As arbitrary and artificial as conventional measures of time are, we have passed through a full cycle now, all four seasons, all the recurrent annual events and anniversaries, all the things that can happen within the space that we count as one year: tomorrow it will be exactly one year since Peter died.
One year without Peter.
In the course of this year, there are important things that Peter has missed. He missed meeting George, who was born in January, and he missed being here to have important conversations with George’s father, because having important conversations about how to be a father was always Peter’s job. He missed meeting Agnes again as the wonderful grown-up woman she has become from the bright-eyed child we met so many years ago. He missed meeting Azra, and he missed being here to be a good role model for Seth and give him advice when he needs it (whether he knows he needs it or not). Peter missed the release of Jub Jub, he missed The Beauty Queen of Leenane, he never got to hear Paradicso, and he missed the first ever performance of The Patrick Derieg Orchestra. He missed Joseph and Emma’s wedding, and he missed Hari and Simone’s wedding. He missed countless opportunities to throw a raging fit over Christopher’s rather chaotic travels through the US. He missed innumerable chances to give Paddy instructions about the proper way to make useful contacts. He missed Oscar turning four and Moritz becoming an excellent climber. He missed perfect Autumn days in the mountains and bright summer days for swimming in the Danube. He missed all of that and more – and he has been missed. His absence has been a constant presence.
It is not only the specific date – 13th November – that is noted on his death certificate and his marble plaque in the cemetery, it’s this time of year that evokes memories. When Christopher posted in October that it had been a year since the release of Lilacs Out of the Dead Ground, I remembered going to the release party with Peter, how happy he was, bursting with pleasure that his son had realized a dream he understood, because the album was released on the Tonträger label. And then I remembered that the next time Christopher played in Linz, I went to the concert with a friend and her sister, because Peter was already up in the mountains at Prielschutzhaus – and it hit me hard that Peter and Christopher had only missed each other by a few hours, because it was perfectly normal for Peter to be eager to set off and for Christopher to be late getting to Linz. Twenty-four hours later, it felt as though nothing could ever be “normal” again. When Christopher came to Linz to play a small concert on 1st November this year, we both had a kind of deja-vu feeling. I tried hard not to stand in the first row, but there wasn’t really much room to move, so I tried to at least hide a little behind Leo’s shoulder. I was rather proud of myself that I managed to listen to “Whatever We Had” without tears, but I noticed that Christopher was avoiding looking in my direction. I was grateful that he was able to stay a few days in Linz then, that he didn’t have to go back to Vienna immediately and leave me alone with my memories and my worries. We spent what would have been Amy’s 46th birthday together, mostly struggling to get the new web site for the workshop online. After four years, it seems I am able to stop having to take a day off on Amy’s birthday, even though I was still acutely conscious of the date.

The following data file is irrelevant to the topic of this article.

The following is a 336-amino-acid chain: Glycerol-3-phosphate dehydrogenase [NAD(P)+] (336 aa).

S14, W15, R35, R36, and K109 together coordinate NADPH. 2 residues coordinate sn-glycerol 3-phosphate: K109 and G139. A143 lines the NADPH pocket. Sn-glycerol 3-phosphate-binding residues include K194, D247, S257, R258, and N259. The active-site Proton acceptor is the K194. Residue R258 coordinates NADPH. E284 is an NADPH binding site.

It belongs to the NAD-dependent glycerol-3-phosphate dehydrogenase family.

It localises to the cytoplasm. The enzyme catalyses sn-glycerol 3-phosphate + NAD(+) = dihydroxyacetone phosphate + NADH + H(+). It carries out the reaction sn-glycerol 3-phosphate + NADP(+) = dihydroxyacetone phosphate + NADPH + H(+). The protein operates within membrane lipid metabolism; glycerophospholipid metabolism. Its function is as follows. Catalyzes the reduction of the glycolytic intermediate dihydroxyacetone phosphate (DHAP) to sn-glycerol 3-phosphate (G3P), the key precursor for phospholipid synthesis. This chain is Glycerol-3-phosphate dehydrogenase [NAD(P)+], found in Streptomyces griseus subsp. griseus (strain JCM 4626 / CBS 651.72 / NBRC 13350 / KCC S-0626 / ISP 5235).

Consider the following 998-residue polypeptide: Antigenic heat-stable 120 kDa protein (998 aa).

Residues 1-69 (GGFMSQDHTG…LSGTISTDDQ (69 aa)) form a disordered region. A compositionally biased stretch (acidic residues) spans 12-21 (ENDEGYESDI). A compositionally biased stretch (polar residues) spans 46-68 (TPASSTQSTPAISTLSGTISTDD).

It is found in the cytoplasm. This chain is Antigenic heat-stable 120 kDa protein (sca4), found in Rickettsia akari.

Over the past few weeks, it seems that many people are having similar experiences. Everywhere I go, people come up to me and gently ask, “It’s about a year now, isn’t it?” And they tell me their stories of how they heard the terrible news of Peter’s death, what they were doing, how they felt, what they thought … With every story I hear, I feel deeply touched again by the wealth of human kindness. This time last year …
On the weekend, I absolutely did not want to be at home alone, so the timing was perfect for Paradicso to play a concert in Vienna and invite “The Patrick Derieg Orchestra” (i.e. Paddy and Agnes) to perform too. It was a good time to go to Vienna and I was grateful for the opportunity. All evening, of course, I kept imagining how Peter would have hated the crowded, smokey venue, but how he would have been about to explode with nervousness for Paddy, yet still bursting with pride at how well Paddy plays the guitar, but also, of course, with a long list of instructions about how to behave on stage. But now, after that weekend exactly a year ago, all of Peter’s loveable idiosyncrasies remain only a memory, his reactions to be imagined, but no longer experienced – unchanging now, immutable.
Tomorrow evening, after we go to the cemetery together with Peter’s parents and his sister, a table is reserved for us at Gelbes Krokodil. That feels right. That is where we have always gone for special occasions, starting from the party for Christopher’s baptism twenty-two years ago, when Krokodil hadn’t even officially opened yet, through all the birthdays and anniversaries, celebrating graduation, publications, new orders, and sometimes just because it seemed like a good idea. So the 13th of November now becomes historicized, a special occasion, a time for gathering and sharing good food and good company.
Then we will go upstairs to Solaris, which seems equally appropriate. That’s where Peter and I always met after working late, went for a drink after the cinema, found one another after long, busy days with other people. It’s where I’ve always gone in the past four years when I need to not be alone, and it feels safe, comfortable, familiar.
Elsewhere in the world, people with instruments that Peter made will be meeting to play music together. People that this date is meaningful for will tell one another their stories again, and the stories become a part of memories, told again and passed on.
And Peter will be remembered.